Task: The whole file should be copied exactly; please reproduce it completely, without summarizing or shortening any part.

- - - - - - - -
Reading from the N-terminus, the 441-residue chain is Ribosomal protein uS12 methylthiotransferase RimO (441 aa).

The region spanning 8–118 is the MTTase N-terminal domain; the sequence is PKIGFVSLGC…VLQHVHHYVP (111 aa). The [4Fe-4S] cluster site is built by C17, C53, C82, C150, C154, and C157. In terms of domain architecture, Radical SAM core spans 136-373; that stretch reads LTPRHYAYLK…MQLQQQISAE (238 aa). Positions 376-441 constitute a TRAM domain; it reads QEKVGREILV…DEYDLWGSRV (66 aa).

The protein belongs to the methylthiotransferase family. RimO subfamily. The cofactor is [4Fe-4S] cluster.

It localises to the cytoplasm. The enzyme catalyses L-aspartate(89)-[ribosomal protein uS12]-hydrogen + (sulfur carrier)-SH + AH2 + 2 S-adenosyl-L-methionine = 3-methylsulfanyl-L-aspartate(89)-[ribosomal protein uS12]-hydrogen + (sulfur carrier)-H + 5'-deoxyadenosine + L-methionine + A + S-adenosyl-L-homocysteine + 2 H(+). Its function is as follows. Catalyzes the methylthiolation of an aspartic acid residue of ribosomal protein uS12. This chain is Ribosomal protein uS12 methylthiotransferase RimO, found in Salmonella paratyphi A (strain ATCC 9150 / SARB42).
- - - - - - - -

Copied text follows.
Reading from the N-terminus, the 441-residue chain is Ribosomal protein uS12 methylthiotransferase RimO (441 aa).

The region spanning 8–118 is the MTTase N-terminal domain; the sequence is PKIGFVSLGC…VLQHVHHYVP (111 aa). The [4Fe-4S] cluster site is built by C17, C53, C82, C150, C154, and C157. In terms of domain architecture, Radical SAM core spans 136-373; that stretch reads LTPRHYAYLK…MQLQQQISAE (238 aa). Positions 376-441 constitute a TRAM domain; it reads QEKVGREILV…DEYDLWGSRV (66 aa).

The protein belongs to the methylthiotransferase family. RimO subfamily. The cofactor is [4Fe-4S] cluster.

It localises to the cytoplasm. The enzyme catalyses L-aspartate(89)-[ribosomal protein uS12]-hydrogen + (sulfur carrier)-SH + AH2 + 2 S-adenosyl-L-methionine = 3-methylsulfanyl-L-aspartate(89)-[ribosomal protein uS12]-hydrogen + (sulfur carrier)-H + 5'-deoxyadenosine + L-methionine + A + S-adenosyl-L-homocysteine + 2 H(+). Its function is as follows. Catalyzes the methylthiolation of an aspartic acid residue of ribosomal protein uS12. This chain is Ribosomal protein uS12 methylthiotransferase RimO, found in Salmonella paratyphi A (strain ATCC 9150 / SARB42).